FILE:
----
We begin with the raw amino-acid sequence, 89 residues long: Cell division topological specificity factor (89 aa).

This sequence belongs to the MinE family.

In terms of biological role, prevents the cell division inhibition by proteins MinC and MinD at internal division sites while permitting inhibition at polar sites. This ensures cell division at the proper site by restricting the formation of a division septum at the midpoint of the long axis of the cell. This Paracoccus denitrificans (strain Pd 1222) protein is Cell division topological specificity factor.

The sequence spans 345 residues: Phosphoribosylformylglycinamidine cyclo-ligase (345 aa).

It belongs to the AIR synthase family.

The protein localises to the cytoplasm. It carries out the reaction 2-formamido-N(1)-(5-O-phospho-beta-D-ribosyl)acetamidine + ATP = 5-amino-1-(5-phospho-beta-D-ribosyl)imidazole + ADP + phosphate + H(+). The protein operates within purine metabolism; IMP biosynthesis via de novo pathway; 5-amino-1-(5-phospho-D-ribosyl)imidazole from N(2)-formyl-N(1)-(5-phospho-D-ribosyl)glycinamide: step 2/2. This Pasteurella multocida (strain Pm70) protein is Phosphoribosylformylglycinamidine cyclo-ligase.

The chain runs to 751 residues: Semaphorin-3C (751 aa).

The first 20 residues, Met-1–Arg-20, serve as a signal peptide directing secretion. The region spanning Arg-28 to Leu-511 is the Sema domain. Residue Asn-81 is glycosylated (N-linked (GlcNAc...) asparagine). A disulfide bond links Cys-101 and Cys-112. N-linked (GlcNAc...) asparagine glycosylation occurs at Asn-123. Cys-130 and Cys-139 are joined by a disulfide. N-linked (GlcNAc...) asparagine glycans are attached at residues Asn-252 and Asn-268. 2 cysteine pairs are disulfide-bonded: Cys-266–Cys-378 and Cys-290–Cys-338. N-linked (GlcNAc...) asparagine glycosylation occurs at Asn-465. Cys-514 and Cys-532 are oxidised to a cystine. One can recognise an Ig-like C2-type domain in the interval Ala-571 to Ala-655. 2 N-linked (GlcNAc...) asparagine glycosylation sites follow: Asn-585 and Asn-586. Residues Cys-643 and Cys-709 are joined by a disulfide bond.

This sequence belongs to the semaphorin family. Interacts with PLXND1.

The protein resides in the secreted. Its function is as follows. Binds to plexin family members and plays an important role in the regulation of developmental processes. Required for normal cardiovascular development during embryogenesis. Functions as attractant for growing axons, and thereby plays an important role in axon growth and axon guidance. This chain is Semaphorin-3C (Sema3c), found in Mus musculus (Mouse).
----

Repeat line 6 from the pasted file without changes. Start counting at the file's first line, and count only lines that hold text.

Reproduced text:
The protein localises to the cytoplasm. It carries out the reaction 2-formamido-N(1)-(5-O-phospho-beta-D-ribosyl)acetamidine + ATP = 5-amino-1-(5-phospho-beta-D-ribosyl)imidazole + ADP + phosphate + H(+). The protein operates within purine metabolism; IMP biosynthesis via de novo pathway; 5-amino-1-(5-phospho-D-ribosyl)imidazole from N(2)-formyl-N(1)-(5-phospho-D-ribosyl)glycinamide: step 2/2. This Pasteurella multocida (strain Pm70) protein is Phosphoribosylformylglycinamidine cyclo-ligase.